'Such'

'So + to be + noun ... (that)':

Examples

Such is the moment that all greats traverse.
Such is the stuff of dreams.

Inverted Conditional Forms

Sometimes conditional forms are inverted as a means of sounding more formal. In this case, the conditional 'if' is dropped and the inverted forms takes the place of the 'if clause'.

Examples

Had he understood the problem, he wouldn't have committed those mistakes.
Should he decide to come, please telephone.

(Source: http://esl.about.com)


1- HARDLY, SCARCELY, BARELY, NO SOONER
2- NEVER, RARELY, IN / UNDER NO CIRCUMSTANCES, IN NO WAY, NOT ONLY ... BUT ALSO, LITTLE etc.
3- ONLY AFTER, ONLY IF, ONLY IN THIS WAY etc., NOT UNTIL




NEGATIVE AND LIMITING ADVERBIALS

Practice
Learn

EXERCISE :)


For each of the following sentences, add the negative expression shown in brackets at the beginning of the sentence, and make any other changes that are necessary. For example:
I had reached home when I remembered the message. (hardly)
Hardly had I reached home when I remembered the message.

We had the opportunity to do whatever we wanted. (seldom)
Seldom did we have the opportunity to do whatever we wanted.

1. We had entered the room when the telephone rang. (scarcely)
2. I have seen a more beautiful ballet than that one. (never)
3. We realized that a dangerous stretch of road lay ahead of us. (little)
4. I have worked as hard as I could. (never before)
5. A writer can express his exact feelings in words. (rarely)
6. We perceive everything that is around us. (hardly ever)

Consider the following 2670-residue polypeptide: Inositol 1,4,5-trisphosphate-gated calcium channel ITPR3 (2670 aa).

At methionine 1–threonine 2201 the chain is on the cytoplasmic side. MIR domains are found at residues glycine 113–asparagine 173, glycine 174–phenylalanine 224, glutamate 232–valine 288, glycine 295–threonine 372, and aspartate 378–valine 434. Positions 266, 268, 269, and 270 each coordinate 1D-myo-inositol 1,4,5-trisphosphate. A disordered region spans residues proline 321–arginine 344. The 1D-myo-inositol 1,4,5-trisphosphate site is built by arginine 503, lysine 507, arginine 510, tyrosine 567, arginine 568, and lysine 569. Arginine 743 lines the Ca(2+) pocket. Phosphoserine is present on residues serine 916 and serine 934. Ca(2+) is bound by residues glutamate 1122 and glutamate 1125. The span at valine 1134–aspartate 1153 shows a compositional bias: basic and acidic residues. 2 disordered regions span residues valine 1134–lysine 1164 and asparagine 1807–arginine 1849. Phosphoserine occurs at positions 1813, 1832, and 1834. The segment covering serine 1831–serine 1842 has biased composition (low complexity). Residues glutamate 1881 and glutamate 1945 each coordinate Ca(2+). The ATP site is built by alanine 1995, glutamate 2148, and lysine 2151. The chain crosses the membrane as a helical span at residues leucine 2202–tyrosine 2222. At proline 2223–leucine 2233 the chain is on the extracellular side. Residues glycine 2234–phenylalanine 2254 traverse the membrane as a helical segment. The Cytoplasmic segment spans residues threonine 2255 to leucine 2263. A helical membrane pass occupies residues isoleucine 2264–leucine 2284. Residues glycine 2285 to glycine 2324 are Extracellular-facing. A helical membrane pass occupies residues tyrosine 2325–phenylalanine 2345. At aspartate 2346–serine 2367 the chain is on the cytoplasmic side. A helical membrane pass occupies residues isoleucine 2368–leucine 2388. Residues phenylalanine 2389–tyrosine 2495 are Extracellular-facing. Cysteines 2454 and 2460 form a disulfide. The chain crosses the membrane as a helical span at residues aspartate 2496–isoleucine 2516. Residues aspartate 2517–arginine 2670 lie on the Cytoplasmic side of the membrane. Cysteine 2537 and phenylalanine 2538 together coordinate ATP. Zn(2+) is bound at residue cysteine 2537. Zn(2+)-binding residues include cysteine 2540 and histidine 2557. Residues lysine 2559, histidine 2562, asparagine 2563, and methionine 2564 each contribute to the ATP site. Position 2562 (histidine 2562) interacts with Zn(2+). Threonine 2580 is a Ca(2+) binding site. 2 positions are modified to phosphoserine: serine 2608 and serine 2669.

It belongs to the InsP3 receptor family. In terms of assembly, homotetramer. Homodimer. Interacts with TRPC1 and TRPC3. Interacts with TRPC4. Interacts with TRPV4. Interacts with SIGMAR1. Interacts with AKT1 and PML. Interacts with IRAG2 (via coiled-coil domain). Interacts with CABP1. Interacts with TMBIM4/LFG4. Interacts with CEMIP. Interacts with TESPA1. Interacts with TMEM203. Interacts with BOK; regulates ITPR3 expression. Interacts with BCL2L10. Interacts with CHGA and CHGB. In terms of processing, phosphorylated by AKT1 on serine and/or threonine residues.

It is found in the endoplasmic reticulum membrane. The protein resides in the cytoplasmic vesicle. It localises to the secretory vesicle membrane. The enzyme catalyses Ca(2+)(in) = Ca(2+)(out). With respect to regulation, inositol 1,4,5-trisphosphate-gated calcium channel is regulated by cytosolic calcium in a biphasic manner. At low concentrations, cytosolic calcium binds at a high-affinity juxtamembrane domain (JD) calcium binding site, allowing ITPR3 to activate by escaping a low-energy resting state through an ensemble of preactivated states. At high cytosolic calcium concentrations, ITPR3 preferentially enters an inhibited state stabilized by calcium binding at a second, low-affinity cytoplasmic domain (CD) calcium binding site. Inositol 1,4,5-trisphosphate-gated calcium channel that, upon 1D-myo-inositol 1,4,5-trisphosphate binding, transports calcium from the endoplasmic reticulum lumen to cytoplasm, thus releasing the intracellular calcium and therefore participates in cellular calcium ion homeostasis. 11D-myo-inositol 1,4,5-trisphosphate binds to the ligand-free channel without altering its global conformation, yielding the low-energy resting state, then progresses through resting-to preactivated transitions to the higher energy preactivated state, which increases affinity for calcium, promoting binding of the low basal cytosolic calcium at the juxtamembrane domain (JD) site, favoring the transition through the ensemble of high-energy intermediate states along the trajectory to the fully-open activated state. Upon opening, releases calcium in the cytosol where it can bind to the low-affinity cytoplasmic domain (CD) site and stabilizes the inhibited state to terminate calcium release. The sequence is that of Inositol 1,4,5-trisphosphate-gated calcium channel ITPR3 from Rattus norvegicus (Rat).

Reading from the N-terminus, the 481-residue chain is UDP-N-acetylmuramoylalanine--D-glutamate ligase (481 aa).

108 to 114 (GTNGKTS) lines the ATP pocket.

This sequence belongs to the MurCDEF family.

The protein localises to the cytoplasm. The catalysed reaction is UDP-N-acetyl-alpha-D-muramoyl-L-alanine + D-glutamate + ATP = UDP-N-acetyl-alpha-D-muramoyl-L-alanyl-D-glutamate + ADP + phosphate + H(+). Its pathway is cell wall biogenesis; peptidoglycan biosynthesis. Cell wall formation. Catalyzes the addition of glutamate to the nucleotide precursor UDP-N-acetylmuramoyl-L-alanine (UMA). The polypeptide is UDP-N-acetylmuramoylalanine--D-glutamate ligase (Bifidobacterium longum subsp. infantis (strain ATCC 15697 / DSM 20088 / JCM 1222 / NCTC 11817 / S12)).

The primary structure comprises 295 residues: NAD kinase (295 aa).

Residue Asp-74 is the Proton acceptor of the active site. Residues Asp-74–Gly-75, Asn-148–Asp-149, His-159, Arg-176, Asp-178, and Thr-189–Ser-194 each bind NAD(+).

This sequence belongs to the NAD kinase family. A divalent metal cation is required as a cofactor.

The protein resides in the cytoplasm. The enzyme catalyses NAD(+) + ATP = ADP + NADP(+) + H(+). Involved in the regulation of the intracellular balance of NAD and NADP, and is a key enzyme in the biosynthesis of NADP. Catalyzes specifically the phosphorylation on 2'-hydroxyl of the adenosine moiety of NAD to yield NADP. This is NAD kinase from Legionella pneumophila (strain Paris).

7. One can find a more striking example of erosion than the Grand Canyon. (nowhere)
8. They guessed what was about to happen. (little)
9. I am entirely satisfied with my situation. (seldom)
10. One comprehends a complex situation immediately. (rarely)



Answers

*

CAUSATIVE VERBS

(Click on the picture to enlarge)



The causative is a common structure in English. It is used when one thing or person causes another thing or person to do something. This page will explain how causatives are formed, and how to use them.

(Source: See original page!!!!!!)




Let/Make/Have/Get Tutorial
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Monday, November 09, 2009

CONDITIONALS MEGA POST

Conditional sentences: Videos







Study about conditionals here :)
Lesson
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Lesson
And now, let's practice!!

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GAME WITH SONG!!!
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Complete, print, and bring it to class :)

ENJOY!!

Wednesday, October 21, 2009

USED TO and WOULD